Forestry & Wildlife
AUBURN UNIVERSITY, Ala. – The temperature isn’t the only thing changing in Alabama. Along with cooler nights, the colors of fall are arriving across the state. The reason for the season is rooted in science and provides an opportunity for hands-on learning about autumn.
Mallory Kelley, an Alabama Cooperative Extension System regional agent, said leaf color is driven by their composition.
“Leaves are made of living plant cells,” Kelley said. “These cells typically appear green because of the pigment chlorophyll.”
The green color in a leaf directly correlates to the amount of sunlight it receives during photosynthesis, the food-making process of plants. As daylight wanes during the fall, so does the amount of adequate sunlight needed to make food for trees. This causes them to go dormant. Ultimately, this reduction of resources causes chlorophyll in the leaf cells to break down and disappear – allowing other colors to show.
This year has been tough on tree health due to drought coupled with a hot Alabama summer.
“Recent drought has put added stress on trees,” Kelley said. “The good news is the arrival of a few raindrops and cooler-than-usual temperatures means there is still time for good fall color.”
Primed and Ready
The most prominent colors of fall are yellow, orange, red and purple. When all shades are present at the same time, it creates a dazzling scene of beauty. Some people have a favorite leaf color and choose to collect their favorites each year.
Autumn’s color also arrives earlier in certain regions of Alabama. The state’s northern area typically receives colder air temperatures first and onlookers can track the color change as it makes its way down the state.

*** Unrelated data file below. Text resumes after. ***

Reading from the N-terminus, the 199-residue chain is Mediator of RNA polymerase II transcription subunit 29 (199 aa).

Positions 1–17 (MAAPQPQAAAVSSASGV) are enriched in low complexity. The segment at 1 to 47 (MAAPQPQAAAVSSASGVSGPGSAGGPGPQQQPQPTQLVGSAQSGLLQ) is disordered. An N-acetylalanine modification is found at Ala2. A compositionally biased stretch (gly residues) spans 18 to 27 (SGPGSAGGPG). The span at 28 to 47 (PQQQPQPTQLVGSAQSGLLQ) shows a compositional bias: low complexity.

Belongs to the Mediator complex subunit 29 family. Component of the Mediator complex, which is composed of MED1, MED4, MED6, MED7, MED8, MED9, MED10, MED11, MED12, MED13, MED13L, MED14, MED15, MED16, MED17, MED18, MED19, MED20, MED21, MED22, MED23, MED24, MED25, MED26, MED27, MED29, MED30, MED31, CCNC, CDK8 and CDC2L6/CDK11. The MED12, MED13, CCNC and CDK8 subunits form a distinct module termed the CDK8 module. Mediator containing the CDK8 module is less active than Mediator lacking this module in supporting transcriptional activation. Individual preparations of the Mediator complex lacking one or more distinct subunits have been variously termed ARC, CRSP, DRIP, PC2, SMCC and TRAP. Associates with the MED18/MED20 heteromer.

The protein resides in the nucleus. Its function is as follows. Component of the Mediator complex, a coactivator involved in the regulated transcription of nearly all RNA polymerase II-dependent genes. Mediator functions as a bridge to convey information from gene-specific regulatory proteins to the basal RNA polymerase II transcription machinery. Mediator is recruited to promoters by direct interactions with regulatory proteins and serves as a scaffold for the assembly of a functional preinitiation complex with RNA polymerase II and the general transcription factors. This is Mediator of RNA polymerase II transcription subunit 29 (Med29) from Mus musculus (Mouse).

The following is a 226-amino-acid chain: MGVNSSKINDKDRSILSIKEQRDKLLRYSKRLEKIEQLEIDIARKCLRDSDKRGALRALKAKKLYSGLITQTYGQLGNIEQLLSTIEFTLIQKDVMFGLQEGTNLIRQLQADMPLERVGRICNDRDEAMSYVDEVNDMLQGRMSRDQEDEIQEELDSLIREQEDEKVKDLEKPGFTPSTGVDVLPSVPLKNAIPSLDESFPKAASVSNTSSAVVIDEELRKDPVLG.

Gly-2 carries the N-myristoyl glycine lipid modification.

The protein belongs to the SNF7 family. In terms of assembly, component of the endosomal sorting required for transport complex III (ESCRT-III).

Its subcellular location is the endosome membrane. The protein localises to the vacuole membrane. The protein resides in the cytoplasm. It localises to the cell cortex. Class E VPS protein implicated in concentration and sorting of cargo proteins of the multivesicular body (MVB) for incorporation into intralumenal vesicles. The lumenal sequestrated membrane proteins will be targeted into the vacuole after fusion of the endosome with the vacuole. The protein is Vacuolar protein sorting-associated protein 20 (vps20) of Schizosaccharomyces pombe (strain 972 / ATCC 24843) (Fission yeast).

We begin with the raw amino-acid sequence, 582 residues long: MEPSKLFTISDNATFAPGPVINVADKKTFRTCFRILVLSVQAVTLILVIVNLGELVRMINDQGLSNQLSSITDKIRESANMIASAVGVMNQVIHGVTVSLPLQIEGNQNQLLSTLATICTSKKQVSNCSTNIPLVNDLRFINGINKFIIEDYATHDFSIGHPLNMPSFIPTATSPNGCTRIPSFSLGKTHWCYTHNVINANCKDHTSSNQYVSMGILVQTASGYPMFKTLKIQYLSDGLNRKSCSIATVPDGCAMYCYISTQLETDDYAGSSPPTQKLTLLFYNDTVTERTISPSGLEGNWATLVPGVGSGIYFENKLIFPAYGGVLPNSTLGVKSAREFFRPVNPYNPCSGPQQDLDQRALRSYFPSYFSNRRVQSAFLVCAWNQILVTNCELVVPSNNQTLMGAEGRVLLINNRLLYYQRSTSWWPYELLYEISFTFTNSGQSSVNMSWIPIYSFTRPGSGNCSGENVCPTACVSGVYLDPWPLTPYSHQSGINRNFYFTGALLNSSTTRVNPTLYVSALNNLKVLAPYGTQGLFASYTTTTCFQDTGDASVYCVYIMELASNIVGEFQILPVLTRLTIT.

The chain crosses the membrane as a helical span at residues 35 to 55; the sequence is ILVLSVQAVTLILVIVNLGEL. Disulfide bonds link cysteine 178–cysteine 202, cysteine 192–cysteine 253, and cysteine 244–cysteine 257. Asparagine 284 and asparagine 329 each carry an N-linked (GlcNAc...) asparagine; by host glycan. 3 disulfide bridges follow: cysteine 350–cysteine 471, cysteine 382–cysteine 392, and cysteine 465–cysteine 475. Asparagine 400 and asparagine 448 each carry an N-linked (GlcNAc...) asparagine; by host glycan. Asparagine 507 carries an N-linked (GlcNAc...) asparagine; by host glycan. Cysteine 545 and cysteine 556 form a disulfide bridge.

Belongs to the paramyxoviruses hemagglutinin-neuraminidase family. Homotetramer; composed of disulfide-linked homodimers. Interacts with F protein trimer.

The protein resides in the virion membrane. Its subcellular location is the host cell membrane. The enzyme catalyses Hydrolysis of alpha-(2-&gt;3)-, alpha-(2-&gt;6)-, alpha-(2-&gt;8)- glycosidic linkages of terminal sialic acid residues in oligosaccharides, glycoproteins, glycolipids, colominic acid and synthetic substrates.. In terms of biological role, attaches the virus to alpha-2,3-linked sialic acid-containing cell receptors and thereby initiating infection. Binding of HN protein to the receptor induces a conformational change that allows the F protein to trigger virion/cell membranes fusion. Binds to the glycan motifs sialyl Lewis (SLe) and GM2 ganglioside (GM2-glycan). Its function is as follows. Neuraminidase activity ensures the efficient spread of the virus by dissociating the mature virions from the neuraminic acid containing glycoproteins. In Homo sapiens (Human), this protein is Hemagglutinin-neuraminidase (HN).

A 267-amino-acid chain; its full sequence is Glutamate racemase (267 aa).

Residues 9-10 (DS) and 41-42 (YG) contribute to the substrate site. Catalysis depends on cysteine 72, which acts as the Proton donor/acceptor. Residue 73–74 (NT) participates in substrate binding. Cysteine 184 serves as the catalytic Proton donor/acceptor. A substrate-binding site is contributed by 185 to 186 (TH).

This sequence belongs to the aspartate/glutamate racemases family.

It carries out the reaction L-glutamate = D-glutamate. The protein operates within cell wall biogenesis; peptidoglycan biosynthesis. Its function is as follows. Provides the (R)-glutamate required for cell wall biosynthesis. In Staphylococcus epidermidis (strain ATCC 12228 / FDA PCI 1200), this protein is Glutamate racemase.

Kelley adds that the hot and cold temperatures should give Alabamians something to be excited about.
“The warm, sunny days with cool night temperatures are exactly what we need for the bright red and orange color development in our leaves,” she said.
One of the first species to signal a change each year is an unpopular selection. The terribly invasive Chinese tallow tree, commonly referred to as the popcorn tree, is a reliable producer of color each year. It serves as the indicator that fall is on its way with its bright colors of all shades.
Temperatures trap sugars produced during the warm daylight inside the leaves, producing an array of bright fall colors. If closely observed, the brightest colors will most likely be on the southwest side of a tree. This is because the southwest side receives the last bit of sun and heat of the day – increasing the bright color change in those leaves when the cool nighttime temperatures arrive.
The color yellow is in every leaf and revealed as chlorophyll fades. According to Kelley, hickory and ginkgo are some of the most prominent trees that typically turn yellow in autumn. These tree species also do not have the ability to create the orange and red colors — only yellow and brown.
Orange, Red and Purple
Maples, Bradford pears, Chinese elms and Chinese tallow trees will produce all shades of red, orange and yellow if the right conditions are present. Kelley said warm, sunny days with cool night temperatures – especially below 45 F – will give leaves extravagant shades.
Environmentally, 2023 has been a turbulent year for trees and plants. What seems to be a perfect start to fall temperatures may reward Alabamians with a rush of fall color soon. For more information on fall leaves, visit the Alabama Extension website at www.aces.edu.